This is how much each Samsung Galaxy S23 phone is expected to cost

·4-min read
The Samsung Galaxy S22 and S22 Plus looks similar to how we expect the S23 to be  (Samsung)
The Samsung Galaxy S22 and S22 Plus looks similar to how we expect the S23 to be (Samsung)

As Samsung gears up to launch its Galaxy S23 phones on February 1, a new leak reveals how much they could cost.

An online tipster has outed the prices for almost the entire flagship series, including two of the standard S23 models, two of the bigger S23 Plus models, and three of the top-of-the-range S23 Ultra models, which boast the largest screen, battery, and memory options.

Fortunately, it appears that most of the devices will cost the same as they did the past couple of years, though the premium S23 Ultra’s starting price will be more, according to the leak. Nevertheless, these are all high-end phones that won’t come cheap.

How much will the Samsung Galaxy S23 cost?

According to Samsung leaker @RGcloudS on Twitter, this is how much the Galaxy S23 phones will set you back. We’ve also included the UK pound estimate based on last year’s prices, with increases to reflect the S23 Ultra change.

Last year, the S22 Ultra range started with 128GB of storage for $1,199 (£1,149) - that model could be history based on its absence from the latest leak.

Samsung Galaxy S23 price:

Samsung Galaxy S23 (8GB RAM/128GB storage): $799/£769

Samsung Galaxy S23 (8GB/256GB): $849/ £819

Samsung Galaxy S23+ price:

Samsung Galaxy S23+ (8GB/128GB): $999/£949

Samsung Galaxy S23+ (8GB/256GB): $1,049/£999

Samsung Galaxy S23 Ultra price:

Samsung Galaxy S23 Ultra (8GB/256GB) $1,249/£1,199

Samsung Galaxy S23 Ultra (12GB/512GB) $1,349/£1,299

Samsung Galaxy S23 Ultra (12GB/1TB) $1,499/£1,449

When is the Samsung Galaxy S23 release date?

Samsung’s Galaxy Unpacked 2023 event, where it debuts its latest flagship phones, takes place on February 1.

It’s worth remembering that a launch date isn’t the same as a release date, and there’s typically a pre-order window between a phone’s announcement and its arrival in early adopters’ pockets.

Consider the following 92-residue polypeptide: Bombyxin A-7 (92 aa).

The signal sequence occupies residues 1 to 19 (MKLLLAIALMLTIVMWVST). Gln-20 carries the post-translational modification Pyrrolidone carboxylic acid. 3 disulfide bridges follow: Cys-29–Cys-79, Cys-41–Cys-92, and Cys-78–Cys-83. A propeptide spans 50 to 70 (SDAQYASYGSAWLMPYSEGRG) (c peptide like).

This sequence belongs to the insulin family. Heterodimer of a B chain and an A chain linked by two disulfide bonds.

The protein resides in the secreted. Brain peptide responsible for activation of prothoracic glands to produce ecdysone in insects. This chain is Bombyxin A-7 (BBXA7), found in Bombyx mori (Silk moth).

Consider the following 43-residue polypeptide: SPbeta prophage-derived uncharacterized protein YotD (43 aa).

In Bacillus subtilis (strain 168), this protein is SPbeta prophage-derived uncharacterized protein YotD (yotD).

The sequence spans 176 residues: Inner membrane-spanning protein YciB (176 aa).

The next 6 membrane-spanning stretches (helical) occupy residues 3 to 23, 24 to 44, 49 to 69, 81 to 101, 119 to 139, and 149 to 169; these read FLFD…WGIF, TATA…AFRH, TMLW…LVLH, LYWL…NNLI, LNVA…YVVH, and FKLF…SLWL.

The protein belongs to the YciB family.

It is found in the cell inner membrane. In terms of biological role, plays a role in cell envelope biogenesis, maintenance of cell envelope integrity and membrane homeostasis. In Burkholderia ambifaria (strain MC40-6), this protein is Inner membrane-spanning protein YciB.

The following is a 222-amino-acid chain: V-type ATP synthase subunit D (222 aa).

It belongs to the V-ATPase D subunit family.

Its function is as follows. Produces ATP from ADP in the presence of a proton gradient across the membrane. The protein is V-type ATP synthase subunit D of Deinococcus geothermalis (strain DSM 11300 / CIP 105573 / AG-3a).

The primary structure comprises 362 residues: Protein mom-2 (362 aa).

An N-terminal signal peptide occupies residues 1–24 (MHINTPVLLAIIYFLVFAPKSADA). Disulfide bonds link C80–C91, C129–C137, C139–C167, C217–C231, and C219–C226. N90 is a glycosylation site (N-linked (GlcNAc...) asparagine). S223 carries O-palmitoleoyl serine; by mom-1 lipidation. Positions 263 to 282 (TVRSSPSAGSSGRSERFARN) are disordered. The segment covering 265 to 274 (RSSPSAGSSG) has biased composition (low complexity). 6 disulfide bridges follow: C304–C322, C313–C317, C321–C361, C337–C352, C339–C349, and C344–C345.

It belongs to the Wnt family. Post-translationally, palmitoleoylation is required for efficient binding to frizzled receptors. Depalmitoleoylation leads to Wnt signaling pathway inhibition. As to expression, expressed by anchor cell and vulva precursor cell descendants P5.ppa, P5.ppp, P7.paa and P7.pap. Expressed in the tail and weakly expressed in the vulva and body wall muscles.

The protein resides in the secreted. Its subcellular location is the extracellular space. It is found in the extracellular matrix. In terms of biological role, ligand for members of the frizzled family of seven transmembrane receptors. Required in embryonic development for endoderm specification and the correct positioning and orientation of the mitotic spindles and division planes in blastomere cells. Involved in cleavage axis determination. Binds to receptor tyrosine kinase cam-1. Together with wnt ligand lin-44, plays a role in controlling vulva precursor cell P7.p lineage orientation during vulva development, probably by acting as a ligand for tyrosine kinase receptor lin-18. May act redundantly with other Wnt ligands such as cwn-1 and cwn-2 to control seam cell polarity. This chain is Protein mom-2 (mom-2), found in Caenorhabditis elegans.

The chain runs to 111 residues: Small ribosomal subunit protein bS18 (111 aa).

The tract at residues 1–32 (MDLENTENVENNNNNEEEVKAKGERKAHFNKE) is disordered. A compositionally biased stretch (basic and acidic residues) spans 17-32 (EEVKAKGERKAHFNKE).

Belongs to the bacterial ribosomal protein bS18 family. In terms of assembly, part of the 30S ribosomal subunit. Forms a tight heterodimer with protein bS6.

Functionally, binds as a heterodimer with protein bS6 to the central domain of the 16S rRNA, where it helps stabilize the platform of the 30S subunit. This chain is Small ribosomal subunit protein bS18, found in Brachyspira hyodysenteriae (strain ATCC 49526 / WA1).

For Samsung, in recent years, this has been around two weeks. Yes, with the Galaxy S20, the gap was three-and-a-half, but that long lead-in may have had a lot to do with it arriving in March 2020 — just as the world was reckoning with the contagious nature of Covid-19.

TBC, obviously, but we would preliminarily mark Friday, February 17, in your calendar as upgrade day if you fancy a new Samsung handset.

What’s expected to change with the Samsung Galaxy S23?

For the regular Samsung Galaxy S23, we’re not expecting huge changes, barring the annual speed boost with Qualcomm’s latest Snapdragon 8 Gen 2 chipset.

This will not only give the phone around 35 per cent faster performance than the S22, but should give a 40 per cent boost to efficiency, too, meaning your battery goes further.

There’s also talk of iPhone 14-matching emergency satellite communications for contact when you’re off-grid, and an improved selfie camera.

Will there be an S23 Ultra?

Yes, Samsung is expected to bring back the Ultra version for another year. As with the previous two generations, the Samsung Galaxy S23 Ultra is essentially the latest incarnation of the now-forgotten Note series, right down to the giant screen and built-in S Pen for doodling and note-taking.

It’s always had a superior camera array to the regular Galaxy S23 and S23 Plus, with a 100x ‘Space Zoom’ allowing for impressive photographic range. This year, it will apparently get a 200MP main sensor — a big megapixel boost compared to the previous 108MP version.

While megapixel count only tells part of the photography story, Ice Universe claims to be extremely impressed with the S23 Ultra’s camera performance, especially in night mode, dubbing it “the biggest improvement of Samsung’s flagship mobile phone in five years”.

Samsung Galaxy S23 outlook

While the above predictions still need to be confirmed by Samsung, the leaks point to a product line that’s treading water a little — especially the regular S23 and S23 Plus.

That’s good news for bargain hunters, who may find that the suddenly cheaper S22 does everything they want, without needing to pay extra for the latest and greatest. Samsung has pledged four years of OS upgrades and five years of security patches to its Galaxy S handsets, so you can be confident that last year’s models have a decent life ahead of them.

Still, while Samsung still has the biggest smartphone market share around, it can’t get complacent. If the Galaxy S series loses its lustre, then rival Android handsets from Xiaomi, Oppo, OnePlus, Google, and others could start eating into that pie.